# what's the reason for the unexpect behavior of plot()

``````def f(u):
value = 0.0
if u > -1 and u < 1:
value = u * u
return value
``````

Given the above, the following produces the expected plot:

``````plot(f,(x,-5,5))
``````

But `plot(f(x),(x,-5,5))` just draws a horizontal line. Can anyone explain what's going on?

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The former passes the function, allowing it to be called inside `plot()`. The latter calls the function once and passes the returned value, resulting in the same value each time.

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if so, then why does `plot(sin,(x,-5,5))` produce the same correct plot as `plot(sin(x),(x,-5,5))`? –  Arlen May 4 '12 at 4:35
Where are you getting `sin` from? –  Ignacio Vazquez-Abrams May 4 '12 at 4:38
Nowhere. It's there by default without me having to import anything. –  Arlen May 4 '12 at 4:41
Except that it isn't. –  Ignacio Vazquez-Abrams May 4 '12 at 4:43
Are you running Sage? –  Arlen May 4 '12 at 4:46

Similar to what @Ignacio said, the cause is the function being called once. The problem with this vs other functions like `sin` is the conditional. The `if` statement is evaluated when the function is called and not preserved as a symbolic statement. That is, the `u > -1 and u < 1`[1] is evaluated on the first function call and `result` is treated accordingly (i.e. left at `0`).

As an illustration of what is happening:

``````sage: x = var('x')
sage: print ":)" if x > 0 else ":("
:(
``````

There is no way to get around this in general[2], because Python has to evaluate the condition in the `if` statement to work out which code path to take when the function is called.

### Best case solution

There is a solution that should work (but doesn't yet). Sage provides `Piecewise`, so you can define `f` as:

``````f = Piecewise([((-5, -1), ConstantFunction(0)),
((-1, 1),     x*x),
((1, 5),   ConstantFunction(0))],
x)
``````

Unfortunately, the implementation of `Piecewise` is as yet incomplete, and severely lacking, so the only way to plot this seems to be:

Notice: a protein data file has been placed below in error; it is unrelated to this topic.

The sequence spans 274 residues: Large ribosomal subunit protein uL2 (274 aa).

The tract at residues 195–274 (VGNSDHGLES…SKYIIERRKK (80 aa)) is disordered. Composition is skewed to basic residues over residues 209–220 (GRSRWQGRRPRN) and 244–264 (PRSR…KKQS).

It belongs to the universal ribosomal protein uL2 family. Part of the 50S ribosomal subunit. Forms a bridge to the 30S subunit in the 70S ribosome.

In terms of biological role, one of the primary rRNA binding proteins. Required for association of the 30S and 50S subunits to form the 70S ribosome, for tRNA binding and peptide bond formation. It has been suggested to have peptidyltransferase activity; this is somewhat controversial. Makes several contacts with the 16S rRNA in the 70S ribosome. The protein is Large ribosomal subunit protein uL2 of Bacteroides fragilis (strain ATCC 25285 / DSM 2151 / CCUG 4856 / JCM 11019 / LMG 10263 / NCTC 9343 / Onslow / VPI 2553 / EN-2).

``````f.plot()
``````

(Limitations: trying to call `f` with a variable causes errors; it doesn't work with the conventional `plot`; you can't restrict the domain in `Piecewise.plot`, it plots the whole thing (hence why I restricted it to ±5); it doesn't cope with infinite intervals.)

### Working solution

You could also just detect whether the argument to `f` is a number or variable and do the appropriate action based on that:

``````def f(u):
try:
float(u) # see it's a number by trying to convert
return u*u if -1 < u < 1 else 0.0
except TypeError: # the conversion failed
if callable(f):
return lambda uu: f(u(uu))
else:
return f
``````

Note the `callable` call, it checks to see if `u` is a function (in some sense), if so returns the composition of `f` with `u`.

This version allows us to do things like:

``````sage: f(10)
0.0
sage: f(x)(0.5)
0.25
sage: f(x+3)(-2.2)
0.64
``````

and it also works perfectly fine with `plot`, in either form. (Although it warns about `DeprecationWarnings` because of the `u(uu)` syntax; there are ways to get around this using `u.variables` but they are fairly awkward.)

Note: This "working" solution is quite fragile, and very suboptimal; the `Piecewise` version would be the correct solution, if it worked.

[1]: Python actually allows you to write this as `-1 < u < 1`. Pretty cool.

[2]: Although in some special cases you can, e.g. if you know `x > 0`, then you can use `assume(x > 0)` which means the example will print `:)`.

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Here is a (possibly) simpler solution for now, using lambdas.

``````sage: plot(lambda x:f(x), (x,-5,5))
``````

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